CLL is classified as:
- A lymphoma, as it arises from lymphocytes
- A leukemia, as it is a cancer of the blood cells
- Neither, as it is a hybrid disease that is classified by itself
- Both, as it arises from lymphocytes and is a blood cancer
The correct answer is 4 or both.
All cancers that arise from lymphocytes, a subtype of our white blood cells, are called lymphomas. CLL arises from the B-lymphocytes and so is one of many B cell lymphomas.
It is also a leukemia as it appears in the blood on most patients. SLL (small lymphocytic lymphoma) is a less common form of the same disease where the cancers cells are not found in excess in the blood stream.
It is important that the staging of CLL or SLL follow its own specific staging guidelines (Rai or Binet) and not the more general Ann Arbor staging that is used for most lymphomas as this could suggest the CLL’s progression is worse that it really is.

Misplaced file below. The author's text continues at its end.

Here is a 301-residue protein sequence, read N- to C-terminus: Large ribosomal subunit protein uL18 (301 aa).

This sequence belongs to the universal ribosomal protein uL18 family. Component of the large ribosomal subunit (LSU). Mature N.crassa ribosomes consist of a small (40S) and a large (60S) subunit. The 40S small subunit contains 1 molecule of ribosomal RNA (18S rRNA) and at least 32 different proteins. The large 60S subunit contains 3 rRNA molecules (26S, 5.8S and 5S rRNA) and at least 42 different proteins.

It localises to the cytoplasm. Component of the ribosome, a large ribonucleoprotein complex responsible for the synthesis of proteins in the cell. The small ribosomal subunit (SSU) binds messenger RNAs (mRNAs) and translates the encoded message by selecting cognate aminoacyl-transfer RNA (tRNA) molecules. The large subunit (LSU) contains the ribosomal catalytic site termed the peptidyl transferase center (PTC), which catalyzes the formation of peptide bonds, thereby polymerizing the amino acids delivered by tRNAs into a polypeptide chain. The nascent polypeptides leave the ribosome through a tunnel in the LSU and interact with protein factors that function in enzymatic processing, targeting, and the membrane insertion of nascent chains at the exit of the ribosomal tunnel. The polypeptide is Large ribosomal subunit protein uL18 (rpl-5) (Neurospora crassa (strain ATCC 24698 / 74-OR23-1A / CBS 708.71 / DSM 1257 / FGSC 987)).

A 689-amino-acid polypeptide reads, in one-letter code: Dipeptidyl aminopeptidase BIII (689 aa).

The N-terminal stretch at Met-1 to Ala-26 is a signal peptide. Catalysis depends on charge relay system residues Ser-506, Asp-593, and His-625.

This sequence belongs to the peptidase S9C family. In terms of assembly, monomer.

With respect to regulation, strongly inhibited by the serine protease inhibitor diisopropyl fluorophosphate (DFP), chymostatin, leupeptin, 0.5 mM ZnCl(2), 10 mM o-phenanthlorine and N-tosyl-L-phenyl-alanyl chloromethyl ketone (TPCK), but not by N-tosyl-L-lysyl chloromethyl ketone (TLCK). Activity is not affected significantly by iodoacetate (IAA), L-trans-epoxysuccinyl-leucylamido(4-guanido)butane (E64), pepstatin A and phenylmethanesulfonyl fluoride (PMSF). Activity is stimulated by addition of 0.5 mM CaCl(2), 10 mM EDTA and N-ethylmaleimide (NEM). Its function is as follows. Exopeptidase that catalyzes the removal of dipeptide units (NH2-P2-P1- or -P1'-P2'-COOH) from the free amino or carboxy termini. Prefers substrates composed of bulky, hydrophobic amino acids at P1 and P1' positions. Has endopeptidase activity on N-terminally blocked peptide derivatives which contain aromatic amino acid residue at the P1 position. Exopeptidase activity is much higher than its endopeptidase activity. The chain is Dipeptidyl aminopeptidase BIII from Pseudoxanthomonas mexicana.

For more on this please see: https://cllsociety.org/2016/03/basic-facts-cll/
THE BASICS: Prognostic and Predictive Testing
Once the decision has been made to start therapy. it is important to do prognostic and predictive tests before starting any treatment. These tests help predict the likelihood that our CLL will respond to different therapy options. One critical test is FISH (fluorescent in situ hybridization) that looks for chromosome abnormalities in the cells’ nuclei. For example, we know patients with deletion 17p respond poorly to chemotherapy and so in general it should be avoided. Another test examines the maturity of our cancer cells by looking at IgVH mutation. A subgroup of “mutated” patients with other good prognostics may have a very long response to a specific chemo-immunotherapy combination of FCR (fludarabine, cyclophosphamide, and rituximab. There are many other prognostic tests to discuss with your treatment team and that can be reviewed on CLLSociety.org.
Before starting therapy, at a minimum we advise knowing your mutation status and FISH.
WORD/ACRONYM OF THE MONTH
Thrombocytopenia: This is a condition in which there is a shortage of platelets in the bloodstream. This results in a low platelet count and can result in problems with bleeding and bruising.